Three Starches

I’ve never been that fond of the standard American starches, steamed rice or mashed potatoes — except when they have so much tasty stuff mixed into them that either (1) they’re a good deal less healthy, or at least (2) more time-consuming to make. But I recently tried some quinoa, and liked it very much, and it reminded me also how much I like buckwheat and couscous.

Couscous, of course, is basically just very small noodles, but I like it a lot more than spaghetti and similar noodles, perhaps because of its slightly more grainy consistency. Buckwheat and quinoa are functionally grains, much as barley would be, though they are botanically different enough that they are called “pseudo-cereals.” I’ve eaten buckwheat all my life, since it’s a staple of Russian cooking (and is sometimes known to Americans, via the East European Jewish immigration, as “kasha,” which is just Russian for “cereal” generally). I might therefore be biased about it, but I find it has an interesting flavor, which I like much better than rice. Quinoa, an Andean grain, is a new discovery for me, but I like its flavor and its slightly crunchy consistency.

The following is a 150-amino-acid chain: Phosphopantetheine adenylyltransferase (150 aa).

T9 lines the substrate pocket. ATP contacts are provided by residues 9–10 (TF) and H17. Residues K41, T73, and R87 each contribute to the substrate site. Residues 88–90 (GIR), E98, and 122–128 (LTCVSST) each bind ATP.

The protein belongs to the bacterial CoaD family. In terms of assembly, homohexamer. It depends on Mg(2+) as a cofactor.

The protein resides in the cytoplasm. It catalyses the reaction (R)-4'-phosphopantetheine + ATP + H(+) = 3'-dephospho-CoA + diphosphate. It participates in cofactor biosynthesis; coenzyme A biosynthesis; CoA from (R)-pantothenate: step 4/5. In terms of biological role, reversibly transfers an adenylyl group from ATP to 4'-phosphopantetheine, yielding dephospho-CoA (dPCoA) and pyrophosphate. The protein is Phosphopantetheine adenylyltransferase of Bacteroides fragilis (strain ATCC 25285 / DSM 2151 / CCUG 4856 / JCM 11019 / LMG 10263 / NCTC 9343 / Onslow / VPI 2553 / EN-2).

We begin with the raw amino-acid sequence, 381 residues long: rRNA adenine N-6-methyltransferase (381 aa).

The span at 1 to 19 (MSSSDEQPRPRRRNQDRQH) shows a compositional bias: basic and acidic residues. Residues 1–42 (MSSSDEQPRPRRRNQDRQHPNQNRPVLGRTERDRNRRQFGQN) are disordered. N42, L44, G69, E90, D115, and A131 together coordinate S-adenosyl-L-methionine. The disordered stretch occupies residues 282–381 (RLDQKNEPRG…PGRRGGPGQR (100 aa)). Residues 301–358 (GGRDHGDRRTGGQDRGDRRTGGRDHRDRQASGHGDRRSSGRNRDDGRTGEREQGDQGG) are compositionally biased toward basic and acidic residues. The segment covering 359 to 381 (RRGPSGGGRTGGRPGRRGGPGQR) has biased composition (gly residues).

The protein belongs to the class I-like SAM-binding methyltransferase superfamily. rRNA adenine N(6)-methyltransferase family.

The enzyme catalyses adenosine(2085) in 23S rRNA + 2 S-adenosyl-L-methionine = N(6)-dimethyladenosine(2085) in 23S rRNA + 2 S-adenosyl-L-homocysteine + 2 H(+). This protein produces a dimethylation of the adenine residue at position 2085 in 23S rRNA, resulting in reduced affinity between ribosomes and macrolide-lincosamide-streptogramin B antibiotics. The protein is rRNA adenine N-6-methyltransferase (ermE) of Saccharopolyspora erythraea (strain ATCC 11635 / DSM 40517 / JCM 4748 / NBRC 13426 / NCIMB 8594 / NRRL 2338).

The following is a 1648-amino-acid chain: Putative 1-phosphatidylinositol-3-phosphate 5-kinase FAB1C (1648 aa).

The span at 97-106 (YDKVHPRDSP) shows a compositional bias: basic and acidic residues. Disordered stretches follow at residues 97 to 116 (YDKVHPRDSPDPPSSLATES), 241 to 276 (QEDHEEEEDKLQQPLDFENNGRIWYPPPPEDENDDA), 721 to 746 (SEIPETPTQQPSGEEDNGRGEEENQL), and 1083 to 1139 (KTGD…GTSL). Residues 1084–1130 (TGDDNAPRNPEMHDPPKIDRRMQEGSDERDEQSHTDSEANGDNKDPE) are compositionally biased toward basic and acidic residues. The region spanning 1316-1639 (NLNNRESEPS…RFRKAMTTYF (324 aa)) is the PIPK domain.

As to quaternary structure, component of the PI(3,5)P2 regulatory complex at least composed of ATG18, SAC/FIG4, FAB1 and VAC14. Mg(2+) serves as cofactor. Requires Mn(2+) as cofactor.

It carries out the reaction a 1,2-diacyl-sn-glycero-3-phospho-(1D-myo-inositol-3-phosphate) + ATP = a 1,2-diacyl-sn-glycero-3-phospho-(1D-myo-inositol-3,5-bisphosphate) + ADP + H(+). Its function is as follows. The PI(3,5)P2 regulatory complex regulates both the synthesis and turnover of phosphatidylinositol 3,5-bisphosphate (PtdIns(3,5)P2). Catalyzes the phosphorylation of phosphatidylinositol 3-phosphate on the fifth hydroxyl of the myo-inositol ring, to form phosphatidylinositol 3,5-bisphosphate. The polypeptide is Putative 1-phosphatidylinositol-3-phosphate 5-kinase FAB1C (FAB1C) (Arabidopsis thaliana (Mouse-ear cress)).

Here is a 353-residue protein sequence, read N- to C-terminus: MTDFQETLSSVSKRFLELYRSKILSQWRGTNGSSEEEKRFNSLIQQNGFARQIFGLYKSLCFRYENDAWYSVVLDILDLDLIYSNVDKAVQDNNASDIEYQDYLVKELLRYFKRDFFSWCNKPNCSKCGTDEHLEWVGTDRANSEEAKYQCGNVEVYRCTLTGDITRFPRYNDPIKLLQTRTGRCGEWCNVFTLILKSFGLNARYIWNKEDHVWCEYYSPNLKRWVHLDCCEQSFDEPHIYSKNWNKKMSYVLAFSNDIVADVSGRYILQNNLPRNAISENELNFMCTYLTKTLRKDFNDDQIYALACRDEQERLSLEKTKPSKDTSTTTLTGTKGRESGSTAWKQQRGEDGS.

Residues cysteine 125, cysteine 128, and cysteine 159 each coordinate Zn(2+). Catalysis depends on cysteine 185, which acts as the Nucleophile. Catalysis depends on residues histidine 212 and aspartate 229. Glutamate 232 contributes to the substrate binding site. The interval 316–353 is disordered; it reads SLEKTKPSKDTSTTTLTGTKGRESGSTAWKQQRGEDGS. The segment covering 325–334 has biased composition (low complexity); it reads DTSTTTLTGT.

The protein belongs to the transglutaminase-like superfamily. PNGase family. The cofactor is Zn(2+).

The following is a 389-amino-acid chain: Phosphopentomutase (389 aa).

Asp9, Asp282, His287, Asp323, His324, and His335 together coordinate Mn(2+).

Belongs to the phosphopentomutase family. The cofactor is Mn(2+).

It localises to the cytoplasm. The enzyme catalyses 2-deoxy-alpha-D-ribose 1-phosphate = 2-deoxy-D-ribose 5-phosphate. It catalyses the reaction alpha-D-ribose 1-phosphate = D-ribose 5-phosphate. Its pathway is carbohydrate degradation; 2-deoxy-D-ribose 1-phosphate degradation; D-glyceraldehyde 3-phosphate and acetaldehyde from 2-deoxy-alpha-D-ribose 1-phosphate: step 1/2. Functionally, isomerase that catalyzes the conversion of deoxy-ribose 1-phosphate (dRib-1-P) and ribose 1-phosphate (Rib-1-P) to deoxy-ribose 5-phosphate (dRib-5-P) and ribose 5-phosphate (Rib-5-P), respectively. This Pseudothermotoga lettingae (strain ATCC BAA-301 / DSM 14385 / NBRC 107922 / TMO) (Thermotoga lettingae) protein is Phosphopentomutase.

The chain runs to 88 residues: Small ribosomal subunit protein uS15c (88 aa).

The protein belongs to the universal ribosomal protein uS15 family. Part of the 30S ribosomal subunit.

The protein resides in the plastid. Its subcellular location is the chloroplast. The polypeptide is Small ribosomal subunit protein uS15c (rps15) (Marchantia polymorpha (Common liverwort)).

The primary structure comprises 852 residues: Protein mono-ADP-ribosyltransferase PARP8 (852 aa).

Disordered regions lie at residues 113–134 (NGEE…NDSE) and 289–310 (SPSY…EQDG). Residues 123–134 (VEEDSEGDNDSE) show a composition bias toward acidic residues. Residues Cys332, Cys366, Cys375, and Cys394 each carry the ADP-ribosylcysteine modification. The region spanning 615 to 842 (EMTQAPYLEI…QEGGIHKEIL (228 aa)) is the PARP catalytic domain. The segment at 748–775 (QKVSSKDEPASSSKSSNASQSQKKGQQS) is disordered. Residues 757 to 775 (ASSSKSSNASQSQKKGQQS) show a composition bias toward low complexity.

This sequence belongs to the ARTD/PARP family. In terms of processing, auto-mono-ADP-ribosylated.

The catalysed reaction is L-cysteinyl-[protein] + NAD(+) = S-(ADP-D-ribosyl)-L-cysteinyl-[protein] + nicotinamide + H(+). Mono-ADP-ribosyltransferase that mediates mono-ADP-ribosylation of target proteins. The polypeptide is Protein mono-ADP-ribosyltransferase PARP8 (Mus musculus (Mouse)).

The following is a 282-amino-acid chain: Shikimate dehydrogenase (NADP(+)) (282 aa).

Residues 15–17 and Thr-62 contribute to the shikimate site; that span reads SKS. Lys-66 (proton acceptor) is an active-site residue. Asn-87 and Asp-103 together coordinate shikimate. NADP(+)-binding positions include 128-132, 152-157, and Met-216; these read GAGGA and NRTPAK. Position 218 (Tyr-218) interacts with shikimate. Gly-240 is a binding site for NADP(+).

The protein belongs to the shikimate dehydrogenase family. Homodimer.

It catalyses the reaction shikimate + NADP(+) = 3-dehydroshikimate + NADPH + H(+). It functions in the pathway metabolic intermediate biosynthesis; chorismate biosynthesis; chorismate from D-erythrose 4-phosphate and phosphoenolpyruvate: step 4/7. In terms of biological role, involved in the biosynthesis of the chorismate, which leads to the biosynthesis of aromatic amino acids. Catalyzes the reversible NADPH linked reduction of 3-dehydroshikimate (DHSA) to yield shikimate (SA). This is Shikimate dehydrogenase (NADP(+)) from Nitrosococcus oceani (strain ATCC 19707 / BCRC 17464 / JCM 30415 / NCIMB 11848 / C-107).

All three are also very easy to make. Couscous can be covered with the right amount of boiling water or stock and then set to absorb the liquid for several minutes. Buckwheat and quinoa would usually be boiled in water or stock for about 15 minutes, until all the liquid is absorbed. I’ve never had trouble with their sticking to the pot, which rice sometimes tends to do.

I would recommend that you make all of them with stock — whether from canned chicken, beef, or vegetable stock, boullion cubes, or prepared stock paste in a jar — rather than with water. Depending on the stock you use, you might not even need to salt them. In any case, if you haven’t tried them, you should.